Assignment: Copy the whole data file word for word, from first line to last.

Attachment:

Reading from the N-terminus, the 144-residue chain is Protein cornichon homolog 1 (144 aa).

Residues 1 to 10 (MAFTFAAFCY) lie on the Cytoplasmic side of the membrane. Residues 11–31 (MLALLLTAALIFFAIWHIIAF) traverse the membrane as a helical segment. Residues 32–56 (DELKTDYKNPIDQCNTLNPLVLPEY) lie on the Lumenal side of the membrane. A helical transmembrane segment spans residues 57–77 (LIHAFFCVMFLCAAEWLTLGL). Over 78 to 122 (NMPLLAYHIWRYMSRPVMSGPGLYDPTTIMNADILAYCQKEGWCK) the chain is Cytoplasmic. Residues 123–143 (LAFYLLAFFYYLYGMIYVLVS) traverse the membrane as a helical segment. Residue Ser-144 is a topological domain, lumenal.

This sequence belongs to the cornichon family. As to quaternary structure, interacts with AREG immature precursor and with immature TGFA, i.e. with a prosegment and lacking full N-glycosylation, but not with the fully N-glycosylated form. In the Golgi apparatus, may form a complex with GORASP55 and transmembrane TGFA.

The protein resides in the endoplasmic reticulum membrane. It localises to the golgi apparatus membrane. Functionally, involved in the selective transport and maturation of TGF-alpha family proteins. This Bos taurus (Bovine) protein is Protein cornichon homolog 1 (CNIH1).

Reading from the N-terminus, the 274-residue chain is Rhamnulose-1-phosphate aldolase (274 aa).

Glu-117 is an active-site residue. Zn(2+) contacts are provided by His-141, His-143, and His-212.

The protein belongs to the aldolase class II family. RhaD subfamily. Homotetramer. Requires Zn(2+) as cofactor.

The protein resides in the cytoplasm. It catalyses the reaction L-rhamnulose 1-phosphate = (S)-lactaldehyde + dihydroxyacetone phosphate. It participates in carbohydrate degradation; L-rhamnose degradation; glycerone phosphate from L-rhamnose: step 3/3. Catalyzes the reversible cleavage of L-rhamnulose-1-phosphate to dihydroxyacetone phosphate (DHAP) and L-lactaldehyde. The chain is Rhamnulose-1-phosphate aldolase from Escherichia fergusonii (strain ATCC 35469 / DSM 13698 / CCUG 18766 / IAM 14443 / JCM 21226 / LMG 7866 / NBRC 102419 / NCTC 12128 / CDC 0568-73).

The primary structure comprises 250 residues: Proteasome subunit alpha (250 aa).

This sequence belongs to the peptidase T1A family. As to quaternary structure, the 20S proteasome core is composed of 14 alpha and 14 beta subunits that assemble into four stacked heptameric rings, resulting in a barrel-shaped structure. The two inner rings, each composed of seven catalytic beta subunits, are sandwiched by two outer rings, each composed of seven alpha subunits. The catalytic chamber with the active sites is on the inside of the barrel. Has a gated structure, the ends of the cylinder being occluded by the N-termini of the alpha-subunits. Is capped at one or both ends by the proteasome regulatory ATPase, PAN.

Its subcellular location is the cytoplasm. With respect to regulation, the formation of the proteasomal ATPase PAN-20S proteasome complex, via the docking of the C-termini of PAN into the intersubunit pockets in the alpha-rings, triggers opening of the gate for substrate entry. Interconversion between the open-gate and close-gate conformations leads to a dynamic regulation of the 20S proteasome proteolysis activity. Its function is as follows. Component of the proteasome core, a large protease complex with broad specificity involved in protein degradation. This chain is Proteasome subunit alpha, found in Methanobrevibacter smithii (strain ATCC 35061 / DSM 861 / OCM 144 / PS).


Reading from the N-terminus, the 144-residue chain is Protein cornichon homolog 1 (144 aa).

Residues 1 to 10 (MAFTFAAFCY) lie on the Cytoplasmic side of the membrane. Residues 11–31 (MLALLLTAALIFFAIWHIIAF) traverse the membrane as a helical segment. Residues 32–56 (DELKTDYKNPIDQCNTLNPLVLPEY) lie on the Lumenal side of the membrane. A helical transmembrane segment spans residues 57–77 (LIHAFFCVMFLCAAEWLTLGL). Over 78 to 122 (NMPLLAYHIWRYMSRPVMSGPGLYDPTTIMNADILAYCQKEGWCK) the chain is Cytoplasmic. Residues 123–143 (LAFYLLAFFYYLYGMIYVLVS) traverse the membrane as a helical segment. Residue Ser-144 is a topological domain, lumenal.

This sequence belongs to the cornichon family. As to quaternary structure, interacts with AREG immature precursor and with immature TGFA, i.e. with a prosegment and lacking full N-glycosylation, but not with the fully N-glycosylated form. In the Golgi apparatus, may form a complex with GORASP55 and transmembrane TGFA.

The protein resides in the endoplasmic reticulum membrane. It localises to the golgi apparatus membrane. Functionally, involved in the selective transport and maturation of TGF-alpha family proteins. This Bos taurus (Bovine) protein is Protein cornichon homolog 1 (CNIH1).

Reading from the N-terminus, the 274-residue chain is Rhamnulose-1-phosphate aldolase (274 aa).

Glu-117 is an active-site residue. Zn(2+) contacts are provided by His-141, His-143, and His-212.

The protein belongs to the aldolase class II family. RhaD subfamily. Homotetramer. Requires Zn(2+) as cofactor.

The protein resides in the cytoplasm. It catalyses the reaction L-rhamnulose 1-phosphate = (S)-lactaldehyde + dihydroxyacetone phosphate. It participates in carbohydrate degradation; L-rhamnose degradation; glycerone phosphate from L-rhamnose: step 3/3. Catalyzes the reversible cleavage of L-rhamnulose-1-phosphate to dihydroxyacetone phosphate (DHAP) and L-lactaldehyde. The chain is Rhamnulose-1-phosphate aldolase from Escherichia fergusonii (strain ATCC 35469 / DSM 13698 / CCUG 18766 / IAM 14443 / JCM 21226 / LMG 7866 / NBRC 102419 / NCTC 12128 / CDC 0568-73).

The primary structure comprises 250 residues: Proteasome subunit alpha (250 aa).

This sequence belongs to the peptidase T1A family. As to quaternary structure, the 20S proteasome core is composed of 14 alpha and 14 beta subunits that assemble into four stacked heptameric rings, resulting in a barrel-shaped structure. The two inner rings, each composed of seven catalytic beta subunits, are sandwiched by two outer rings, each composed of seven alpha subunits. The catalytic chamber with the active sites is on the inside of the barrel. Has a gated structure, the ends of the cylinder being occluded by the N-termini of the alpha-subunits. Is capped at one or both ends by the proteasome regulatory ATPase, PAN.

Its subcellular location is the cytoplasm. With respect to regulation, the formation of the proteasomal ATPase PAN-20S proteasome complex, via the docking of the C-termini of PAN into the intersubunit pockets in the alpha-rings, triggers opening of the gate for substrate entry. Interconversion between the open-gate and close-gate conformations leads to a dynamic regulation of the 20S proteasome proteolysis activity. Its function is as follows. Component of the proteasome core, a large protease complex with broad specificity involved in protein degradation. This chain is Proteasome subunit alpha, found in Methanobrevibacter smithii (strain ATCC 35061 / DSM 861 / OCM 144 / PS).